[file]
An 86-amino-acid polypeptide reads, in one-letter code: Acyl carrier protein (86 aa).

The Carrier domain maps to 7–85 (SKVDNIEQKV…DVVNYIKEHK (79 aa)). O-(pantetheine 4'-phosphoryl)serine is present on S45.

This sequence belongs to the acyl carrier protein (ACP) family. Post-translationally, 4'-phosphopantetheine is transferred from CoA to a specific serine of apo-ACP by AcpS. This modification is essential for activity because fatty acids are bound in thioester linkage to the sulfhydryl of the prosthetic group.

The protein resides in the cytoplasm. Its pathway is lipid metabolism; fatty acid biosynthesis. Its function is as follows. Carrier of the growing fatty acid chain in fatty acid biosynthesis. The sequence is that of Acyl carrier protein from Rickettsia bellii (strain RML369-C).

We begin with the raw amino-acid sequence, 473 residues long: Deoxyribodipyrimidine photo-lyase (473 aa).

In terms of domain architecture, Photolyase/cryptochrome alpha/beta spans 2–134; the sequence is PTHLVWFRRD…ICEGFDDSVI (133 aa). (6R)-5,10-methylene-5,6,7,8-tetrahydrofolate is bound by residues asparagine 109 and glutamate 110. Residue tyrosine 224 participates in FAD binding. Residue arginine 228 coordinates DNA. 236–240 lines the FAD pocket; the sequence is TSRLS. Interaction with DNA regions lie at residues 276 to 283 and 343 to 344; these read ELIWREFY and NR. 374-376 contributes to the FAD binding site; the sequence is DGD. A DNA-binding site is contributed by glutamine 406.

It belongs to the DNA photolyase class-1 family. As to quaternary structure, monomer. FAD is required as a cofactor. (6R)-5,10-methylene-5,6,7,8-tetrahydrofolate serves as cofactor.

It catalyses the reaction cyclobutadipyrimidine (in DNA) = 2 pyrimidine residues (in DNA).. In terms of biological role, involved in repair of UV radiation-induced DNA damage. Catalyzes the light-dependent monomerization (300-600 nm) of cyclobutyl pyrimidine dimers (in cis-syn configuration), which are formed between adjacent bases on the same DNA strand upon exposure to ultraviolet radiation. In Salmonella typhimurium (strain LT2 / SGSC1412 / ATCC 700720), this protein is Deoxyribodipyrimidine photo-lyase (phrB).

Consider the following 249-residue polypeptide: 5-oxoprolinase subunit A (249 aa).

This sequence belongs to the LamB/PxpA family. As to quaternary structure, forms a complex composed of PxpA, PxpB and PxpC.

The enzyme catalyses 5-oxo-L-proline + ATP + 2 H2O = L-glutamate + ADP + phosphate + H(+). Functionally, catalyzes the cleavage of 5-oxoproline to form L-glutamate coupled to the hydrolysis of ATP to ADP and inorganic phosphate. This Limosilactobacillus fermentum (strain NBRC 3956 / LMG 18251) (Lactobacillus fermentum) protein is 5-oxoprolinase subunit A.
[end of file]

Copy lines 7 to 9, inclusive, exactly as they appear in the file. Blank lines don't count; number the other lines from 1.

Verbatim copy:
It belongs to the DNA photolyase class-1 family. As to quaternary structure, monomer. FAD is required as a cofactor. (6R)-5,10-methylene-5,6,7,8-tetrahydrofolate serves as cofactor.

It catalyses the reaction cyclobutadipyrimidine (in DNA) = 2 pyrimidine residues (in DNA).. In terms of biological role, involved in repair of UV radiation-induced DNA damage. Catalyzes the light-dependent monomerization (300-600 nm) of cyclobutyl pyrimidine dimers (in cis-syn configuration), which are formed between adjacent bases on the same DNA strand upon exposure to ultraviolet radiation. In Salmonella typhimurium (strain LT2 / SGSC1412 / ATCC 700720), this protein is Deoxyribodipyrimidine photo-lyase (phrB).

Consider the following 249-residue polypeptide: 5-oxoprolinase subunit A (249 aa).